Osage is on the north and middle forks of Harvey Creek, four miles northeast of Weimar in northwest Colorado County. Much of the land was originally included in grants to Henry Austin, a cousin of Stephen F. Austin. Settlement along Harvey Creek began in 1851 with the arrival of the Tom Hubbard family from Mississippi. In 1855 they were joined by a thirty-six-wagon caravan that brought many other families of Scottish, English, and Irish extraction from the Laurel, Mississippi, area. In 1856, after the first homes were built and the first crops harvested, Dr. Samuel D. McLeary named the new community Osage, for the luxuriant growth of bois d'arc, or osage orange, trees in the area.
During the Civil War Osage and other communities along Harvey Creek furnished most of the men and horses for Company A, Fifth Texas Cavalry, Confederate States of America. A Confederate post office was established in 1862, and the community had several stores, a blacksmith shop, a gin, and many substantial homes. Osage was the site of a school established by E. B. Carruth in 1874. A student later praised the school's curriculum as "the best selected of any I have ever known. It included Webster's Blue Back Spelling Book, all of the McGuffey Readers, history, geography, grammer, rhetoric, elementary and higher mathematics and Latin." Students came from a 100-mile radius and boarded with families in the area.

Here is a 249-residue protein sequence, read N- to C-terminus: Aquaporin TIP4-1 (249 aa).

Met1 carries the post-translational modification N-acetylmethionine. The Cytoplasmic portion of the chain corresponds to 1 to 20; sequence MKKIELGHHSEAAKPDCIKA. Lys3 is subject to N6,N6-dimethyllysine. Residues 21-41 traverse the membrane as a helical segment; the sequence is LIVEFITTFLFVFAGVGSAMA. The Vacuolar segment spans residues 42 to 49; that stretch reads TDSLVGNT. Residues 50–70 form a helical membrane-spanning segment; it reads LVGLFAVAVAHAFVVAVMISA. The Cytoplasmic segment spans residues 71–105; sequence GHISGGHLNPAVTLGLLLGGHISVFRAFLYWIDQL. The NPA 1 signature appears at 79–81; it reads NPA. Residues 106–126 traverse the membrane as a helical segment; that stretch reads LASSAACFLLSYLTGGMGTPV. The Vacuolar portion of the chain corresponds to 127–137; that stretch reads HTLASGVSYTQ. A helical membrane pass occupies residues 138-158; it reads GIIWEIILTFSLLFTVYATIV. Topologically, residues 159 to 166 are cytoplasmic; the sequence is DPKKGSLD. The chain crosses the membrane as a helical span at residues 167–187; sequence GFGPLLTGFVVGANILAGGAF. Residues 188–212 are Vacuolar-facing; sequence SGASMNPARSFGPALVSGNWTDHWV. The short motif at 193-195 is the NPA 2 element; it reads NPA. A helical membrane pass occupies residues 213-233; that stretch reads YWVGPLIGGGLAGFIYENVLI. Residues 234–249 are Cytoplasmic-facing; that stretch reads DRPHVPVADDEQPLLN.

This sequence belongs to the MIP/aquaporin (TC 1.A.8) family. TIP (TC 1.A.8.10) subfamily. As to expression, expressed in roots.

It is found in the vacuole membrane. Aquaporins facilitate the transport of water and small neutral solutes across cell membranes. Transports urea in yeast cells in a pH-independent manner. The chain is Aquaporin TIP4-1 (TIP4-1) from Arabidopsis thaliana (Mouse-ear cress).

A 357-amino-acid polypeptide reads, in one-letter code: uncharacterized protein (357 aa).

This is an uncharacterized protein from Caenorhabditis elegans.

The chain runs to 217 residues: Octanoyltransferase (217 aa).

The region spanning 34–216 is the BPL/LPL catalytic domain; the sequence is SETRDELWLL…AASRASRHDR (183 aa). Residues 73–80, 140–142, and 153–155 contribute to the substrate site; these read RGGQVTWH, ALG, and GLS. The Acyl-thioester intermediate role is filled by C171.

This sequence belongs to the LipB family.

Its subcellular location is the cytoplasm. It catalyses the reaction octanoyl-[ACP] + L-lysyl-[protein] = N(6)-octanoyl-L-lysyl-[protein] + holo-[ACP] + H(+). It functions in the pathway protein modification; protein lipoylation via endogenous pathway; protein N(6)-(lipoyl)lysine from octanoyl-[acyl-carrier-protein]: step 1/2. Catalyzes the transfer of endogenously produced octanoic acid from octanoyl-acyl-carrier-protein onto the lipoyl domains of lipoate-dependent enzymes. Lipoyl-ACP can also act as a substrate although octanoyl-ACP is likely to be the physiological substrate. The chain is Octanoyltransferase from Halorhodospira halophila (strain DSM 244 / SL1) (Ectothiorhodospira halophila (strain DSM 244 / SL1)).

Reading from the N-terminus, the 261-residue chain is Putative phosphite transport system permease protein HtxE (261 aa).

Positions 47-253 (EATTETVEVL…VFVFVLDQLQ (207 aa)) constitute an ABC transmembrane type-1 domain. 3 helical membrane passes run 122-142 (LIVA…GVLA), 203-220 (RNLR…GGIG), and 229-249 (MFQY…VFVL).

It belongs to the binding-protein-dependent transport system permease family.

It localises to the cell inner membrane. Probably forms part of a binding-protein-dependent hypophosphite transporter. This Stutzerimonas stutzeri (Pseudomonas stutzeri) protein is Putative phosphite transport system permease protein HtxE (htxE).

In 1873 when the Galveston, Harrisburg and San Antonio Railway built west from Columbus, Weimar was founded about four miles southwest of Osage, and business moved to the railroad. By 1900 all business was gone. As of the mid-1980s Osage consisted of many small farms and grazing operations and the homes of a few people who worked in town but preferred rural living.